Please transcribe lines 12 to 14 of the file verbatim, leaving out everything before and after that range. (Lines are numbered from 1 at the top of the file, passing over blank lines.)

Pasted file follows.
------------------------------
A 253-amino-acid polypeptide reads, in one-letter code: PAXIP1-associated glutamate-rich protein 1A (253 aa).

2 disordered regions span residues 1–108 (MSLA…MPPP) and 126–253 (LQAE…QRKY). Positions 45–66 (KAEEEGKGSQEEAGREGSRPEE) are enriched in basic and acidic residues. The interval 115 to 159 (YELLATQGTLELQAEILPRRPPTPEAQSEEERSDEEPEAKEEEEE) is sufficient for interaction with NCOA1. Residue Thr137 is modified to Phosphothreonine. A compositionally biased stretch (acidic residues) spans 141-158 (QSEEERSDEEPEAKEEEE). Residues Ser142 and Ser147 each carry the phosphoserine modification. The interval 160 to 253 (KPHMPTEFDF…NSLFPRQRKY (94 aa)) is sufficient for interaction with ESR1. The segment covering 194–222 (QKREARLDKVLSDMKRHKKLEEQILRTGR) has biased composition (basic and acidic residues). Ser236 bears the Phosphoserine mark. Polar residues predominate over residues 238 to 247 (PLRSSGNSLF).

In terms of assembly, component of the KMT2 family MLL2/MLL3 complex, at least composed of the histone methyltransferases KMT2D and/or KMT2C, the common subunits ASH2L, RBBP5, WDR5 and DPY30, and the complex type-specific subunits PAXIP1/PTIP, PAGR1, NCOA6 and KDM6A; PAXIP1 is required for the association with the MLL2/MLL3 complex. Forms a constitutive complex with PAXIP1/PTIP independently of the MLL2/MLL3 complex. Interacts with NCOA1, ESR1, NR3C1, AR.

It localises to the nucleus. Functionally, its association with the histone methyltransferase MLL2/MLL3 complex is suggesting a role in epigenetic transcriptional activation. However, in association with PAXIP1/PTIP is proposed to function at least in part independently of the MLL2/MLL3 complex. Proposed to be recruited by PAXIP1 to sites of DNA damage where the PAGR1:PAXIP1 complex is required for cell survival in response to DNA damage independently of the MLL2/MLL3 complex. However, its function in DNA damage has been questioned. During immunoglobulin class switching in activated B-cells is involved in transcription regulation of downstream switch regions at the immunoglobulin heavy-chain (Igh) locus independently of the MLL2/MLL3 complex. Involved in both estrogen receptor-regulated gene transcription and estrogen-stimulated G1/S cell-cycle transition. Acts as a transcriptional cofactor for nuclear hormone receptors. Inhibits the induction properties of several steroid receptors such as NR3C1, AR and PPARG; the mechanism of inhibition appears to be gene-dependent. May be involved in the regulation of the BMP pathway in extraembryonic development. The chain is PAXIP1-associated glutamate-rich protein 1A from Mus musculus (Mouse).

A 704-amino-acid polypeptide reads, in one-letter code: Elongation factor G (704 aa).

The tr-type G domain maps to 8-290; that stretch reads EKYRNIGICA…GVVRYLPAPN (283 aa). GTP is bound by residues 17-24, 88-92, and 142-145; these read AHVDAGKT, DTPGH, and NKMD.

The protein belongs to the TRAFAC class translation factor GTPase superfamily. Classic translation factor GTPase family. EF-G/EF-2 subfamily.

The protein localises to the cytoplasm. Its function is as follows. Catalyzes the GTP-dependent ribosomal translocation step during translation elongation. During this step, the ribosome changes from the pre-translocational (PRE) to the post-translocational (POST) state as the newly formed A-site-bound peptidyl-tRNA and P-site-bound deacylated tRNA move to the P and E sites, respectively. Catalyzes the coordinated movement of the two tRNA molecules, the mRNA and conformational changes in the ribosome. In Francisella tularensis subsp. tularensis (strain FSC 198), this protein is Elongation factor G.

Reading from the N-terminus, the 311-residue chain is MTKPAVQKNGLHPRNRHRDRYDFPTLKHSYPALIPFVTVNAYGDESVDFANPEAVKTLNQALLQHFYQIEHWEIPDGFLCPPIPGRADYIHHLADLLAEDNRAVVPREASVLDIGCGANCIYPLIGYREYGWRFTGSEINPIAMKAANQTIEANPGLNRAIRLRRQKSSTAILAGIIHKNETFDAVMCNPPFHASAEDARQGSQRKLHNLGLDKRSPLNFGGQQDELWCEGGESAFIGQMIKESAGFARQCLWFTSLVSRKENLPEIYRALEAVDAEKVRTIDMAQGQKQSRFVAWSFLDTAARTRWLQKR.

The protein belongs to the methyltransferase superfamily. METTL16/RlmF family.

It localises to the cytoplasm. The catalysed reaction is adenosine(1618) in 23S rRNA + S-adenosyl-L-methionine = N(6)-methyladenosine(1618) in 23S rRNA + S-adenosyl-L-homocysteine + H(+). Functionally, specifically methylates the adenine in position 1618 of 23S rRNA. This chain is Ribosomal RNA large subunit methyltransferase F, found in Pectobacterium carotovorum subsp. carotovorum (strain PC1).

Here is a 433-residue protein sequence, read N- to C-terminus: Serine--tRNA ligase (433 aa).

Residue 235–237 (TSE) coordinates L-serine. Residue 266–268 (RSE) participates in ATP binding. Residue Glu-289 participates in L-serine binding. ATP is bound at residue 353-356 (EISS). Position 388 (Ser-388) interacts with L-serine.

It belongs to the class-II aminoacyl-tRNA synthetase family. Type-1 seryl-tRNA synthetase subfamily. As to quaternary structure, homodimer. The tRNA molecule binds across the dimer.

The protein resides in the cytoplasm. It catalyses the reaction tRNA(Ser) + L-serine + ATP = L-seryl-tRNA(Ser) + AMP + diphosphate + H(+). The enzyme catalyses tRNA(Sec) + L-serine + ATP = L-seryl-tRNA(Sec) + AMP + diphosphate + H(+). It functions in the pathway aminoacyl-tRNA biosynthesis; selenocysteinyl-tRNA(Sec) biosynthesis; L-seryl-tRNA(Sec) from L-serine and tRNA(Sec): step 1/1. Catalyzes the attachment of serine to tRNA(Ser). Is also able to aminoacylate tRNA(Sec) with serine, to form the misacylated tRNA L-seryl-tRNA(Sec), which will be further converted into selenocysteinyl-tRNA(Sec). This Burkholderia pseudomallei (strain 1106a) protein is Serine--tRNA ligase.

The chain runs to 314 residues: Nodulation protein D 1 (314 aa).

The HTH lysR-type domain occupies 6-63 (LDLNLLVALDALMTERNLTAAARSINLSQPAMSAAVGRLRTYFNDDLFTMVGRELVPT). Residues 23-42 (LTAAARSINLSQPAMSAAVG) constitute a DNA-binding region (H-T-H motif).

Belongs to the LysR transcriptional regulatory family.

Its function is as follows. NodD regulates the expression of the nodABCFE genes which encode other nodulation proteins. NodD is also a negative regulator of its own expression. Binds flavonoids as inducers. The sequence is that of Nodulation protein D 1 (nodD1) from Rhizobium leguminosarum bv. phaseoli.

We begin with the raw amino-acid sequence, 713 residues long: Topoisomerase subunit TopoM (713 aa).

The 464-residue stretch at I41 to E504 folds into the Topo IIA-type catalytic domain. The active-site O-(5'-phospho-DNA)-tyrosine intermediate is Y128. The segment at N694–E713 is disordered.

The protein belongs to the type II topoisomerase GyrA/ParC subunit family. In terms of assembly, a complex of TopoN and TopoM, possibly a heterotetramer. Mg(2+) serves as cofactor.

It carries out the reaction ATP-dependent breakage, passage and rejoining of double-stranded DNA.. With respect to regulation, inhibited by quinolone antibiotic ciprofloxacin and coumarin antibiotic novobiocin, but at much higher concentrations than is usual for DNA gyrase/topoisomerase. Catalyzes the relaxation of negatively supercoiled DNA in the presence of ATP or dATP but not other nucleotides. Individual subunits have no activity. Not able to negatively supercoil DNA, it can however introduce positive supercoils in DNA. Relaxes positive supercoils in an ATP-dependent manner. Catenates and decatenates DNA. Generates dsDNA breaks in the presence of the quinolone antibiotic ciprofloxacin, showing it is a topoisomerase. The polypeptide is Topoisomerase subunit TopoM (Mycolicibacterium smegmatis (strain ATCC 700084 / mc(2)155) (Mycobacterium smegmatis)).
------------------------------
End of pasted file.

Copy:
Here is a 433-residue protein sequence, read N- to C-terminus: Serine--tRNA ligase (433 aa).

Residue 235–237 (TSE) coordinates L-serine. Residue 266–268 (RSE) participates in ATP binding. Residue Glu-289 participates in L-serine binding. ATP is bound at residue 353-356 (EISS). Position 388 (Ser-388) interacts with L-serine.

It belongs to the class-II aminoacyl-tRNA synthetase family. Type-1 seryl-tRNA synthetase subfamily. As to quaternary structure, homodimer. The tRNA molecule binds across the dimer.